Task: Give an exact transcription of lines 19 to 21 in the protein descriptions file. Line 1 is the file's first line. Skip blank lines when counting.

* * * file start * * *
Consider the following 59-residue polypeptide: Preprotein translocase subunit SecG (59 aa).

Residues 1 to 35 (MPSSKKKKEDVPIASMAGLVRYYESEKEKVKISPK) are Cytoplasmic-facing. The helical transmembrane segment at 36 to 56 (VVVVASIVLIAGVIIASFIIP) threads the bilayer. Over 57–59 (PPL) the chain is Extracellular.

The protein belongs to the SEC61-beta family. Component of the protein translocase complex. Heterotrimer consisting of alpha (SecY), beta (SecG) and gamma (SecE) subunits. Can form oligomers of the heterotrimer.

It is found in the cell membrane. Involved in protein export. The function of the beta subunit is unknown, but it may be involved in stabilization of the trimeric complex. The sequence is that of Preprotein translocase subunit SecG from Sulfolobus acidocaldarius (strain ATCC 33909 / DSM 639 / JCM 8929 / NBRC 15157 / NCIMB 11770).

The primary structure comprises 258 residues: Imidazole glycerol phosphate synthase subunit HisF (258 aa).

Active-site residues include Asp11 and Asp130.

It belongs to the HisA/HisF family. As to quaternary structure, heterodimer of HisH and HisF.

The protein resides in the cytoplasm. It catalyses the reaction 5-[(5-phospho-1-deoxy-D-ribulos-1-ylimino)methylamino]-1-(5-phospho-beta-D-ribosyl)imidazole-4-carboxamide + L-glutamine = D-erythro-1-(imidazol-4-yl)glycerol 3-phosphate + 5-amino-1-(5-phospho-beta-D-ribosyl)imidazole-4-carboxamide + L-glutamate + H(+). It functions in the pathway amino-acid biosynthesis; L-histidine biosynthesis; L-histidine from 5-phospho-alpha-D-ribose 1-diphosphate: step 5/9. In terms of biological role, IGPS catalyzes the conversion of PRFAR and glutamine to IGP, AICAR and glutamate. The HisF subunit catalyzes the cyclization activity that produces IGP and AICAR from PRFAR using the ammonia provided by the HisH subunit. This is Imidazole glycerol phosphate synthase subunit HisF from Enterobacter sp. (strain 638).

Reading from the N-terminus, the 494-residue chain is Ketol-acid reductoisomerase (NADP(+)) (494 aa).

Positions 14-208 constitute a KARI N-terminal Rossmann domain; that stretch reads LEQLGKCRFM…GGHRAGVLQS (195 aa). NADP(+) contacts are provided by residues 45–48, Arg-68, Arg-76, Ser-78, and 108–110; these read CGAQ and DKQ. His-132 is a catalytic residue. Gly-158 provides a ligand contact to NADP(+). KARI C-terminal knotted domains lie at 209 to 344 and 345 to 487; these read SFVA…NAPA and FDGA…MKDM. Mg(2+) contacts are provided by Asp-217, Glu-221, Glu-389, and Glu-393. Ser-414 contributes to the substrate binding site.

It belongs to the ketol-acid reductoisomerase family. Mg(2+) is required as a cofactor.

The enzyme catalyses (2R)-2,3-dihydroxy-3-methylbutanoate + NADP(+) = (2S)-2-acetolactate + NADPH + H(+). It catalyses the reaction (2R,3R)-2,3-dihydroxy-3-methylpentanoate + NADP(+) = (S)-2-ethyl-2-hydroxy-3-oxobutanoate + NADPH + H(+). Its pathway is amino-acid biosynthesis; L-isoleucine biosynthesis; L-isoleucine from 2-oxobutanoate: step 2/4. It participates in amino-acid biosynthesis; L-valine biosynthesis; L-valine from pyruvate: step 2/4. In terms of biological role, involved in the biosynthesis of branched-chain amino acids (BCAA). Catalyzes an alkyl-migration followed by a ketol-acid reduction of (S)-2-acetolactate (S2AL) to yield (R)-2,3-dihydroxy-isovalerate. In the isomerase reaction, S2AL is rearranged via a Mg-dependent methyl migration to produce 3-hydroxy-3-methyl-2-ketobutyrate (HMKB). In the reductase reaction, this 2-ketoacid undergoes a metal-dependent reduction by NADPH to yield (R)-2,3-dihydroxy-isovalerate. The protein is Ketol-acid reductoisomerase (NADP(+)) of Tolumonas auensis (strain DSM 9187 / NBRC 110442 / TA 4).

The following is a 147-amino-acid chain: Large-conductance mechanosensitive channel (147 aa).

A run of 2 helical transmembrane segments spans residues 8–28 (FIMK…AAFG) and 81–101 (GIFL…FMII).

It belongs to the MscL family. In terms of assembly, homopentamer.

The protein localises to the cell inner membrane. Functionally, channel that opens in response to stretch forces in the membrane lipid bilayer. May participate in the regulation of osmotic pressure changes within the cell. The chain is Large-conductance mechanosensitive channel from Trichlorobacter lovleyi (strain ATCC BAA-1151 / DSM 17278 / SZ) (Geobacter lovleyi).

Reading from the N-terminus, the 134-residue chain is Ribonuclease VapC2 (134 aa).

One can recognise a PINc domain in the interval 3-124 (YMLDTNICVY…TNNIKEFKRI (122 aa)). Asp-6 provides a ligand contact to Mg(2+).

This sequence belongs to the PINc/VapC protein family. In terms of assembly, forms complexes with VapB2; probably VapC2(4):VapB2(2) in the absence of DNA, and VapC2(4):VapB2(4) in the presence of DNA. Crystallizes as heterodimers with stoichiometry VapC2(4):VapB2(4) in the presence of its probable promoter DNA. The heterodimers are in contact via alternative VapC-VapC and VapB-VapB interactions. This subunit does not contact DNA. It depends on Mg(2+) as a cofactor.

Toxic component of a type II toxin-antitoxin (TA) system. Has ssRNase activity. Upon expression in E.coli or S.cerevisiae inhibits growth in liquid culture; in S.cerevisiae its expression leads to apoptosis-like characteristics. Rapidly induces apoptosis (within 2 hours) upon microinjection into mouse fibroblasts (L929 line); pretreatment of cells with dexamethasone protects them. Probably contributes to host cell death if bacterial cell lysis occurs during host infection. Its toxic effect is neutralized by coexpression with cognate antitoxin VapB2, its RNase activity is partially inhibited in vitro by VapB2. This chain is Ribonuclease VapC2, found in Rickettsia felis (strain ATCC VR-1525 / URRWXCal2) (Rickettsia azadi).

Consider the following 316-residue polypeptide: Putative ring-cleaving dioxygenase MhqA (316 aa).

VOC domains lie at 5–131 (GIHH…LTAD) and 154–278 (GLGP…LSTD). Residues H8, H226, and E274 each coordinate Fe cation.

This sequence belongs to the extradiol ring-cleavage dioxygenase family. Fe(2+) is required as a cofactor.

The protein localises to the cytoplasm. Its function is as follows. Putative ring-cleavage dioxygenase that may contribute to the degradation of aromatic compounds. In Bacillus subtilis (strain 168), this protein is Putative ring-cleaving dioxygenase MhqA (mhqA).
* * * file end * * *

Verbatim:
This sequence belongs to the PINc/VapC protein family. In terms of assembly, forms complexes with VapB2; probably VapC2(4):VapB2(2) in the absence of DNA, and VapC2(4):VapB2(4) in the presence of DNA. Crystallizes as heterodimers with stoichiometry VapC2(4):VapB2(4) in the presence of its probable promoter DNA. The heterodimers are in contact via alternative VapC-VapC and VapB-VapB interactions. This subunit does not contact DNA. It depends on Mg(2+) as a cofactor.

Toxic component of a type II toxin-antitoxin (TA) system. Has ssRNase activity. Upon expression in E.coli or S.cerevisiae inhibits growth in liquid culture; in S.cerevisiae its expression leads to apoptosis-like characteristics. Rapidly induces apoptosis (within 2 hours) upon microinjection into mouse fibroblasts (L929 line); pretreatment of cells with dexamethasone protects them. Probably contributes to host cell death if bacterial cell lysis occurs during host infection. Its toxic effect is neutralized by coexpression with cognate antitoxin VapB2, its RNase activity is partially inhibited in vitro by VapB2. This chain is Ribonuclease VapC2, found in Rickettsia felis (strain ATCC VR-1525 / URRWXCal2) (Rickettsia azadi).

Consider the following 316-residue polypeptide: Putative ring-cleaving dioxygenase MhqA (316 aa).